the numberless stars

The books I’m reading (I pick these up and put them down, but all of these are currently inching forward):

  1. The Lone Ranger and Tonto Fistfight in Heaven by Sherman Alexie
  2. A Discovery of Witches by Deborah Harkness (the book du jour)
  3. Memories, Dreams, Reflections by C. G. Jung
  4. Trickster: An Anthropological Memoir by Eileen Kane
  5. Legends of the Fire Spirits by Robert W. Lebling
  6. Big Sur and the Oranges of Hieronymous Bosch by Henry Miller
  7. The Spirit and the Flesh: Sexual Diversity in American Indian Culture by Walter L. Williams
  8. When Ghosts Speak: Understanding the World of Earthbound Spirits by Mary Ann Winkowski
  9. and my own book Shivery Bones, doing one last bloody read-through.

Books I’m writing: If you count worldbuilding and creative noodling, then I’m writing Carmina and The Numberless Stars.  If you’re talking about actual words getting written, then I ain’t currently writting nothin’.

The book I love the most: Couldn’t possibly choose.  I usually love the one I’m with.

The last book I received as a gift: I made a killing on book gift certificates.  I’ve included all the books I bought this way—not really to brag, but because I wouldn’t want any of these books to have their feelings hurt because I left them off the list.  (I anthropomorphize everything.) (Hi, Lisa!):

  1. Caveat Emptor by Ruth Downie
  2. Holy Ghosts: Or, How a (Not So) Good Catholic Boy Became a Believer in Things That Go Bump in the Night by Gary Jansen
  3. Spooky California: Tales of Hauntings, Strange Happenings, and Other Local Lore by S. E. Schlosser, Paul G. Hoffman (Illustrator)
  4. Lover Unleashed by J. R. Ward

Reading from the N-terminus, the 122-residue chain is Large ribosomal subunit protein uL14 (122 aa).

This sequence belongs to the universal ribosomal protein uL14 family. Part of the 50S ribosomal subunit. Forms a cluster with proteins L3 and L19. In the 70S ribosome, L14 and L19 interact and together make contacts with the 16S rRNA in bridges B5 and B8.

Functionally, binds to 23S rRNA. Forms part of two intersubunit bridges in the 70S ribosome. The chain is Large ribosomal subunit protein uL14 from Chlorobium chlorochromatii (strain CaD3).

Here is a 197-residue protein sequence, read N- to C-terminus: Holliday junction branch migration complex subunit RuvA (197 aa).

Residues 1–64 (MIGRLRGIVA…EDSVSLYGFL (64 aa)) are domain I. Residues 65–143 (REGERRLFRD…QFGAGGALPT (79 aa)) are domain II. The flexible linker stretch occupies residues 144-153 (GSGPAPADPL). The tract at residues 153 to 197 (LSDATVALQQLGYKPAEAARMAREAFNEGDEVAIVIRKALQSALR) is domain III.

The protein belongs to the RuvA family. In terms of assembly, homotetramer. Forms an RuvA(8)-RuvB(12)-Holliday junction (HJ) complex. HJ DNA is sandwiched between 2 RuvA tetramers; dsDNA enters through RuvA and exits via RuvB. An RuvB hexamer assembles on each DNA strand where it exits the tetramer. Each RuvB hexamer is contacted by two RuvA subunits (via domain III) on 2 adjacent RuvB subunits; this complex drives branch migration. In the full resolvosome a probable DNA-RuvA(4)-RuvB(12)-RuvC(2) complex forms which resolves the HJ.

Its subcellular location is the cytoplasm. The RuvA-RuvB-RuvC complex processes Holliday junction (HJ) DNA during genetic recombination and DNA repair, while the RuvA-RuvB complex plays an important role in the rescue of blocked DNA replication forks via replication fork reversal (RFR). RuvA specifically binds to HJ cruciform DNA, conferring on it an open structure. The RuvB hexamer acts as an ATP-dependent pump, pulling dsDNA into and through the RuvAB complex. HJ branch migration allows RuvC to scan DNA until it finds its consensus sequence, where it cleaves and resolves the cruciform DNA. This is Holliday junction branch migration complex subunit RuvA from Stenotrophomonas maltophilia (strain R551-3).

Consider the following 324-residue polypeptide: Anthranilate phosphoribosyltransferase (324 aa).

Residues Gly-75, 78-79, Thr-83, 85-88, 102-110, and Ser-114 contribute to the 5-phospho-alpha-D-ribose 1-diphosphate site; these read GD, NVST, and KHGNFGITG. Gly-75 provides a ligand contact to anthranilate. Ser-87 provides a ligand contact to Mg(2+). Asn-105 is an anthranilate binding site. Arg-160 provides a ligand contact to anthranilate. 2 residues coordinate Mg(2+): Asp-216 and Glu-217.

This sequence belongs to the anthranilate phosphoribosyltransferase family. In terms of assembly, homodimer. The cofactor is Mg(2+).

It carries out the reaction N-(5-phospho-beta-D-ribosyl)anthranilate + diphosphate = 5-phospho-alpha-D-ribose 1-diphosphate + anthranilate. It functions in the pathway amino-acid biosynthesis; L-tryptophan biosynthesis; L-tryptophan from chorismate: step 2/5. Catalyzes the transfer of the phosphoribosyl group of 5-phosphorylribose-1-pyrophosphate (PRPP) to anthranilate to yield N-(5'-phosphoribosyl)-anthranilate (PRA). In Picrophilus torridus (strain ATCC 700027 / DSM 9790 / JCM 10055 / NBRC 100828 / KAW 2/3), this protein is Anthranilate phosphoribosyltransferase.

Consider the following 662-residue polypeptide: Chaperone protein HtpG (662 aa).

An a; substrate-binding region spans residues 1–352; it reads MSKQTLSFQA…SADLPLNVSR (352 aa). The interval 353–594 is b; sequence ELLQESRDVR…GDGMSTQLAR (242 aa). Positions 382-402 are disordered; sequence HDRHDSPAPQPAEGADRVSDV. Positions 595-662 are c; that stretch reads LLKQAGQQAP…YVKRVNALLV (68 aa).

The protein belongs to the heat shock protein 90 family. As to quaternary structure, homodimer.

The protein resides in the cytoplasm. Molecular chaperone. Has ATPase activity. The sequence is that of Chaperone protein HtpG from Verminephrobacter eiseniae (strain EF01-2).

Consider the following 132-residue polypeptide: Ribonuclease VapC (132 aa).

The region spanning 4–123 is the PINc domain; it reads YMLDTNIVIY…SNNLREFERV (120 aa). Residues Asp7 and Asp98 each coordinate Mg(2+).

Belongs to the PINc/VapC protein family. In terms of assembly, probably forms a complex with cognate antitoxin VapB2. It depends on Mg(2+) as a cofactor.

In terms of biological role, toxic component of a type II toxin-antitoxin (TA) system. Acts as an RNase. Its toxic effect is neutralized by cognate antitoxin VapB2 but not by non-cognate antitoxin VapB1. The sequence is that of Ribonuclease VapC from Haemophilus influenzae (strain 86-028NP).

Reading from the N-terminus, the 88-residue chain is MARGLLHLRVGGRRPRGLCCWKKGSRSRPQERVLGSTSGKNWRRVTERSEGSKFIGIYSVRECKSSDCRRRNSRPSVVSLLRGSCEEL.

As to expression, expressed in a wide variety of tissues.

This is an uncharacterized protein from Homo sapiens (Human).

5. Death Comes to Pemberley by P.D. James
  6. Red-Robed Priestess: A Novel (The Maeve Chronicles) by Elizabeth Cunningham
  7. Untie the Strong Woman: Blessed Mother’s Immaculate Love for the Wild Soul by Clarissa Pinkola Estes
  8. Meditations with Meister Eckhart by Matthew Fox
  9. Tarot for Writers by Corrine Kenner
  10. Crow Planet: Essential Wisdom from the Urban Wilderness by Lyanda Lynn Haupt
  11. Everyday Tarot by Gail Fairfield

The last book I gave as a gift: The Historian by Elizabeth Kostova.

Lately I’ve only been taking half-hour lunches at work because I need to get on the road home earlier than I used to. A half hour doesn’t seem sufficient to get any writing done once I’ve gone down to buy lunch and come back upstairs. But I’ve managed to squeeze in some “research reading,” which makes me feel as if I’m keeping my hand in as a writer. Between caregiving, a full time job, and exhaustion there is no other time slot for actual writing. I realize my research-reading-as-extension-of-writing is something of an illusion, but it’s been quite a creative illusion for all that.

Currently, I’m reading a fascinating book called Legends of the Fire Spirits: Jinn and Genies from Arabia to Zanzibar by Robert W. Lebling. It’s sparked all kinds of ideas. Curiously, most of them have been for existing stories rather than new ones, fleshing them out, solving plot issues, broadening character. None of these stories are about djinn, but the book brings up many wonderful cross-cultural themes. Anytime I read mythology of any sort it sparks loads of ideas for me, and the fact is, most Western mythology has roots in the Middle East. We share a profound cultural connection, an archetypal basis, with that part of the world, whether we care to acknowledge it or not.

This week the book sparked a ton of ideas for the Annia Sabina book I mentioned the other day. Last week it pumped out goodies for a novel I’ve been playing with for several years. Before that, I was reading The Spirit and the Flesh: Sexual Diversity in American Indian Culture by Walter L. Williams specifically to do research/get ideas for my historical fantasy, The Numberless Stars. That book did its job well and I got plenty of ideas. Before that, it was yet another something that had my mind clicking away at yet another novel.

Which is all well and very good, but it does mean I’m bouncing around a lot. That’s not an unfamiliar pattern for me when I’m between projects. I tend to bounce until something takes a firm hold and I commit a substantial amount of writing to the page. Then momentum takes over and I work through the idea, generally, until it’s finished.